Interest rates on fixed-rate mortgages dropped sharply this week, with the lowest mortgage rates on record reported for15-year home loans.
Average rates on both 30- and 15-year fixed-rate mortgages dropped by one-tenth of a percentage point this week, with 15-year loans setting a new record low of 3.11 percent in the weekly Freddie Mac rate survey.
Interest rates on the standard 30-year fixed-rate mortgage fell to 3.88 percent in the Freddie Mac survey, barely above their all-time low of 3.87 percent reached in February. Last week the 30- and 15-year rates stood at 3.98 percent and 3.21 percent, respectively.
Adjustable-rate mortgages (ARMs) were largely unchanged, with average initial rates on 5-year ARMs down a single basis point to 2.85 percent, down from 2.86 percent previously. All rates in the survey included 0.7 points in fees and discounts.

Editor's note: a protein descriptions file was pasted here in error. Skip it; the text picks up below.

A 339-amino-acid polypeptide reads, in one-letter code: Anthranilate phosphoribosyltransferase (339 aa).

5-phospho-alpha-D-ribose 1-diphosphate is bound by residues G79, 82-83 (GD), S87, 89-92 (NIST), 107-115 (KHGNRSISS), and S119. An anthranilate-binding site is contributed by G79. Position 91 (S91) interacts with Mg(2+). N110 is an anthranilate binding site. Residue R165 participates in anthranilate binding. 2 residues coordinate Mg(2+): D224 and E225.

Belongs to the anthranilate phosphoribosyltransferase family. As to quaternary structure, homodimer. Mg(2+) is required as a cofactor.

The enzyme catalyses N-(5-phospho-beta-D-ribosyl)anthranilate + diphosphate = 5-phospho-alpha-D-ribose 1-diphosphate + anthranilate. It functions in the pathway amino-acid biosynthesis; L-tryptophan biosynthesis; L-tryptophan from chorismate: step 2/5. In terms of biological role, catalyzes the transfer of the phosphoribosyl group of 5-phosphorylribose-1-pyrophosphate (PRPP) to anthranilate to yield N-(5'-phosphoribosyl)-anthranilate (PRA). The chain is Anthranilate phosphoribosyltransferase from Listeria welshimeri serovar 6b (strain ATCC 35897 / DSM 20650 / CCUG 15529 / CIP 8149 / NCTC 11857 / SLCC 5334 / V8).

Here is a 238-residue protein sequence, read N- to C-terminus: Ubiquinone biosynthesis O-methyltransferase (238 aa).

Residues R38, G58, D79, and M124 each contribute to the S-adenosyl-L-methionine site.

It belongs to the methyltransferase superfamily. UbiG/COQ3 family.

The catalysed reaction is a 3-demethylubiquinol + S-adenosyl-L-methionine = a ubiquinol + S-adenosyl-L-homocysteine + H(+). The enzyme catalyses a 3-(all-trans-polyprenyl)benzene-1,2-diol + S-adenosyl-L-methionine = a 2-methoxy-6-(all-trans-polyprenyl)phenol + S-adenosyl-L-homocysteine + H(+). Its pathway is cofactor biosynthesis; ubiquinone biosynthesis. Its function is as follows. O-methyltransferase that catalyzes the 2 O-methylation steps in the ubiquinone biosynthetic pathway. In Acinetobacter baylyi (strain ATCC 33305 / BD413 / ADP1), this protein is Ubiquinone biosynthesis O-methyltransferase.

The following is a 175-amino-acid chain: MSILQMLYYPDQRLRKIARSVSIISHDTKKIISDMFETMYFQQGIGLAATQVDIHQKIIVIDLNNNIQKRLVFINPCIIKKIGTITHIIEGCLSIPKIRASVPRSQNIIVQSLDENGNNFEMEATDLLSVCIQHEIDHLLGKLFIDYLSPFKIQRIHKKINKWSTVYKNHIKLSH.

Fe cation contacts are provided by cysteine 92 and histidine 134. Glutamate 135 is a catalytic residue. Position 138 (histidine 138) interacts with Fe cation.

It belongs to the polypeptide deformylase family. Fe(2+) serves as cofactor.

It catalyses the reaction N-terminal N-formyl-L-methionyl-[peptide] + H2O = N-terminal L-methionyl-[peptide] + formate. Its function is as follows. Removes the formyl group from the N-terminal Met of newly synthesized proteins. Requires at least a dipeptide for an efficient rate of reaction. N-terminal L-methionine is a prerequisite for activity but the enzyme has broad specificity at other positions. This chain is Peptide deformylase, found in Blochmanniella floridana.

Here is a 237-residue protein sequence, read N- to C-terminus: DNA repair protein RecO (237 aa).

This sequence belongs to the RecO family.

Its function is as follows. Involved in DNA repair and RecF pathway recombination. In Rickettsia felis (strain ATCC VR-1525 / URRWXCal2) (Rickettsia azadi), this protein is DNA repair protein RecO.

It was the third consecutive week in which interest rates on fixed-rate mortgages declined.
The drop in rates followed a weaker-than-expected employment report on Monday, which triggered a drop in long-term yields on Treasury bonds, with mortgage rates following. The 120,000 new jobs the government reported for March were only half of what economists were expecting.
At the same time, the Federal Reserve reported on Wednesday that hiring was steady or increasing slightly across most of the nation. Generally speaking, mortgage rates tend to rise on good economic news and fall on more pessimistic reports.